With 30.1 points per game in his senior season, Chris Clemons led the NCAA Division 1 in scoring and became the third-highest scorer in NCAA history. His college basketball career is full of awards and highlights. But he went undrafted in the 2019 NBA draft.
Then, Chris, standing at 5’9” joined the Houston Rockets for the 2019 NBA summer League, followed by the signing of a three-year deal. He made his NBA debut on November 3 that year, scoring 16 points for the Rockets against the Miami Heat. So how did he overcome the obstacles and adversity to get to where he is today?
“You have to have faith when you’re taking a step like this,” Chris says. Of all the college players that enter the NBA draft, only a small number actually get drafted. “A lot of them enter the league undrafted or go through a two-way process or G-league,” he says. “There’s a lot of ways to get into the league; being drafted isn’t the end-all be-all when it comes to actually getting into the league.”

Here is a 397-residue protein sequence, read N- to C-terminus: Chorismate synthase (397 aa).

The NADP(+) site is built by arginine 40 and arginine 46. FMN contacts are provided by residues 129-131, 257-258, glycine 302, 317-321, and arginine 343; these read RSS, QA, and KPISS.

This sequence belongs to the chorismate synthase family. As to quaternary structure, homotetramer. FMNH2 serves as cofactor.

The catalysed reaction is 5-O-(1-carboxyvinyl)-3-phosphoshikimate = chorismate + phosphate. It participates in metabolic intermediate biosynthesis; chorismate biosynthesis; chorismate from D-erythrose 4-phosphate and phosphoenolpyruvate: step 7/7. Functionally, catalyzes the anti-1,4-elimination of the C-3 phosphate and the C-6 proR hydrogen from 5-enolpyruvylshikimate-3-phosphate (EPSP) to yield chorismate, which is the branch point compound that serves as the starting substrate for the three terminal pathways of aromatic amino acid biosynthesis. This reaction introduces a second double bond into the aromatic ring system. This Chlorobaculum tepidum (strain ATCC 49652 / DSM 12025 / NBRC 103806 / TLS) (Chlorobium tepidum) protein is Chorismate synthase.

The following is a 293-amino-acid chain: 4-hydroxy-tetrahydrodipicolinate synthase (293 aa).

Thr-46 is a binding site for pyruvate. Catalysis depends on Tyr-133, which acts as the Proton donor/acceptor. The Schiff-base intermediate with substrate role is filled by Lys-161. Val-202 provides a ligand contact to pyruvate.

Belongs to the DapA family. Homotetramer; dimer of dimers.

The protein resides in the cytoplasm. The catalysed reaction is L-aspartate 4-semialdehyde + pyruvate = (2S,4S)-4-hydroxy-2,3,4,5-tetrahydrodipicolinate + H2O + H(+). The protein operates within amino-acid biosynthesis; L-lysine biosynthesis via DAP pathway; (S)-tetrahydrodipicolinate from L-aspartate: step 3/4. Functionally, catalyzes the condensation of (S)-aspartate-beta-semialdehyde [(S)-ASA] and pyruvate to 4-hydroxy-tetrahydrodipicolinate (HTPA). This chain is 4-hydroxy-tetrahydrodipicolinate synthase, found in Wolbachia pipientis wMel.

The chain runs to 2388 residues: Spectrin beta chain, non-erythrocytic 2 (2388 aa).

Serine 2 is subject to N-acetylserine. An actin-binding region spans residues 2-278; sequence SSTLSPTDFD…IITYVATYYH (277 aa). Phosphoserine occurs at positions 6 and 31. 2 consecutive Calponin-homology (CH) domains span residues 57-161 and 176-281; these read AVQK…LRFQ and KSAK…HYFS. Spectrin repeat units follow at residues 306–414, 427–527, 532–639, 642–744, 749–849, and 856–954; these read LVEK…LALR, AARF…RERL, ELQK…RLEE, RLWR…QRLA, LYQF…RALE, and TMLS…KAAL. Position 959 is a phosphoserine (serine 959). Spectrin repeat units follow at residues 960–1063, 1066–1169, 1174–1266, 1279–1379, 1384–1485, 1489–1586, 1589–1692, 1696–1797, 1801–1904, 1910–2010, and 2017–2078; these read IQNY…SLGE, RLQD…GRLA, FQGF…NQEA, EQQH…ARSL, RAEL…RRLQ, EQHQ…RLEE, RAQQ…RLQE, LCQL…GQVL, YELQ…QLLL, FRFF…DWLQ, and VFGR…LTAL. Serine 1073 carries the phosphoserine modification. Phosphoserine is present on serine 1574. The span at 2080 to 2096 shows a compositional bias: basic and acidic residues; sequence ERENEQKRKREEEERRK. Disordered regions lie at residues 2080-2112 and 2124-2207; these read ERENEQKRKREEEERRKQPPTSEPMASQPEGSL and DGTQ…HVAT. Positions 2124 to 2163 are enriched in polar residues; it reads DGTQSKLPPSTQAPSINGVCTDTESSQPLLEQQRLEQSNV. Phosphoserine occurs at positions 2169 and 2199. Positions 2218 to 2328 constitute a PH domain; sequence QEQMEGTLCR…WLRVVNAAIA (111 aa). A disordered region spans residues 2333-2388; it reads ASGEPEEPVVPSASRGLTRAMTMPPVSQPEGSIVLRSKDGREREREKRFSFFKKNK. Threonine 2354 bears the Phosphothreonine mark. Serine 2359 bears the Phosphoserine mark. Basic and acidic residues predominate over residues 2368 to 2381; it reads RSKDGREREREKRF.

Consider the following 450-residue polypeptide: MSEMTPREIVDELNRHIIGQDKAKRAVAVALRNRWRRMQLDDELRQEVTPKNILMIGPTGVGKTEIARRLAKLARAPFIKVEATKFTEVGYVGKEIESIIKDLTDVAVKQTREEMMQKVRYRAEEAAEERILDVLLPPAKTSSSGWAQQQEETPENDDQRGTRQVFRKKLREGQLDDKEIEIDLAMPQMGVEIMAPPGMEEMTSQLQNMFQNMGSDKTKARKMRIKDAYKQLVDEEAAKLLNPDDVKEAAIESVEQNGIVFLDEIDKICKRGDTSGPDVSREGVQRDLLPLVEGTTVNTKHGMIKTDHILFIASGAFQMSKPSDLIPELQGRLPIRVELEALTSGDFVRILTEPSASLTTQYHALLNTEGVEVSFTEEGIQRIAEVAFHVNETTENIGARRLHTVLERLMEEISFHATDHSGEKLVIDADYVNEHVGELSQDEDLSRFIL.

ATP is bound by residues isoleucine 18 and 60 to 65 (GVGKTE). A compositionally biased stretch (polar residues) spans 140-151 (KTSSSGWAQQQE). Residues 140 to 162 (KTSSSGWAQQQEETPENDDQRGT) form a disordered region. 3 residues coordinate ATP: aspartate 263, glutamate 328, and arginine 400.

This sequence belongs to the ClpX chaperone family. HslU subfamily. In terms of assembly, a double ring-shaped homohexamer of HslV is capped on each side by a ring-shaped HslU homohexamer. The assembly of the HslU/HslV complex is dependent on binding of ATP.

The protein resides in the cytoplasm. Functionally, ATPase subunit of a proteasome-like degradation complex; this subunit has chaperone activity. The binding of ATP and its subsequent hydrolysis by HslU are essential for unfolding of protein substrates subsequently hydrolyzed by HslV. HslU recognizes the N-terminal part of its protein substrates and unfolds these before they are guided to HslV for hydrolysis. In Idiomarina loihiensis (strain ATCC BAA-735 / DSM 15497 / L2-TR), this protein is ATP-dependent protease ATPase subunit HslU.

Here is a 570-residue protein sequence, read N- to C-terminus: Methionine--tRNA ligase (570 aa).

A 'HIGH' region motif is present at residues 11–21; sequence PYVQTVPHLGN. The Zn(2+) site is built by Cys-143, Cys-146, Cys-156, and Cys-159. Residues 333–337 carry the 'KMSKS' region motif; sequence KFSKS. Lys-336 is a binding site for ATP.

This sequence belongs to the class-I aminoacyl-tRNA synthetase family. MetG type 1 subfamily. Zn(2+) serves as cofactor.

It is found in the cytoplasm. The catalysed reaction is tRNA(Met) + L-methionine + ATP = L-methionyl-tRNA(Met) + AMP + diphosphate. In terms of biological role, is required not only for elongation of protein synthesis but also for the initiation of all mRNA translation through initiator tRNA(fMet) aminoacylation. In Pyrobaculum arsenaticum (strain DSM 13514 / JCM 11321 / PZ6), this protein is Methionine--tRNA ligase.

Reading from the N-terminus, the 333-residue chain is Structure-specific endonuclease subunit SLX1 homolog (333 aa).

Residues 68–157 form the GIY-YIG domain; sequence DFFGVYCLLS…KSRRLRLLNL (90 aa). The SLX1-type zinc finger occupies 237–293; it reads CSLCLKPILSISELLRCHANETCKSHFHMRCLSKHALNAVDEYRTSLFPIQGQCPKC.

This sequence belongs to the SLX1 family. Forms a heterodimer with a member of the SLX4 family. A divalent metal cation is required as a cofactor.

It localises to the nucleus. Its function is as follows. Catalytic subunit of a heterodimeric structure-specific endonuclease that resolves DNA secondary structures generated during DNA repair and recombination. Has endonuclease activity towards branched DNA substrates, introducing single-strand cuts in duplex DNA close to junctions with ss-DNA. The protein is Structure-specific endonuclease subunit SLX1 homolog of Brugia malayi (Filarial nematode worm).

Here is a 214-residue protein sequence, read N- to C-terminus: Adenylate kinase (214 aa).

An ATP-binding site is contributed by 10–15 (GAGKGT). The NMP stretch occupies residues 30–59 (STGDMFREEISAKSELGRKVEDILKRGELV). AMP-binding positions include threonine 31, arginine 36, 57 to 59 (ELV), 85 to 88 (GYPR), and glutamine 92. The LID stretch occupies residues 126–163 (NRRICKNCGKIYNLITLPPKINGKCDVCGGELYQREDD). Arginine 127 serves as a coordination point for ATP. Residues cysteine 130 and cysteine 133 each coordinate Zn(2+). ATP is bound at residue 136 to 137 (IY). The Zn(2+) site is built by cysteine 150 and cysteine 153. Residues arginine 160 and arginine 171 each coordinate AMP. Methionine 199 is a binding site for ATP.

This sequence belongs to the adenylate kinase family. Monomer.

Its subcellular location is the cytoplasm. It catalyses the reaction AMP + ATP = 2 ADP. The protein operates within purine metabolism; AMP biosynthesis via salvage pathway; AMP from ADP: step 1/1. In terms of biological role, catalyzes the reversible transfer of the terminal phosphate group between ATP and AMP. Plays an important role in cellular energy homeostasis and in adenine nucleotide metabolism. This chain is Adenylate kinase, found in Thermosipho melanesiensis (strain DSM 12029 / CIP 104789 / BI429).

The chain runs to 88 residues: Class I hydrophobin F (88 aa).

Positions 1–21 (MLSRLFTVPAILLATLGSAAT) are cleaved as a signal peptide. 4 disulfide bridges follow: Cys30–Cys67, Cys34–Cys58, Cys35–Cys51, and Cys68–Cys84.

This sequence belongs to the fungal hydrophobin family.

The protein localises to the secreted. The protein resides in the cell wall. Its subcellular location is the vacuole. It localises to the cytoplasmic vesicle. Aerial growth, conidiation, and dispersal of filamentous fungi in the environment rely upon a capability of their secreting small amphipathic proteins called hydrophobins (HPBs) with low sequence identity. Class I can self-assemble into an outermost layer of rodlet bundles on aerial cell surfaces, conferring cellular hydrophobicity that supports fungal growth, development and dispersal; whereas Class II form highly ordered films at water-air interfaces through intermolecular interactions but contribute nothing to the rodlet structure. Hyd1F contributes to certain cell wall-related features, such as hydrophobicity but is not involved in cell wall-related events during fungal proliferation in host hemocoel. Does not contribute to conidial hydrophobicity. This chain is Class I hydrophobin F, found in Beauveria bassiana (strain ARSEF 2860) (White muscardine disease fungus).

“It’s really difficult to make it into the NBA,” Chris says. “But I I’ve always known that the work I put in would ultimately get me to where I wanted to get to.”
At the age of 23, Chris is grateful that he’s seen many of his dreams come true. “I’m still young, and I have a lot of dreams ahead of me. But up to this point, I’ve made it to play D1 basketball – that was a main goal of mine. I’ve graduated college, I got my degree. I made it to the NBA.” He’s also had his high school and college jerseys retired.
“I’m also very fortunate,” Chris adds, “to be able to put my family in a good situation. It’s important for me to be able to give back to the people that helped me make it to this point. Me being able to help my family, and make sure they’re okay and comfortable, and that’s another thing I’m super proud of being able to accomplish.”
As an athlete, he’s motivated by many things, including trying to achieve his dream, taking care of his family and giving back. “Making sure my future kids are going to be okay, making sure my family is okay, and making sure that I’m giving back in some type of way,” says Chris.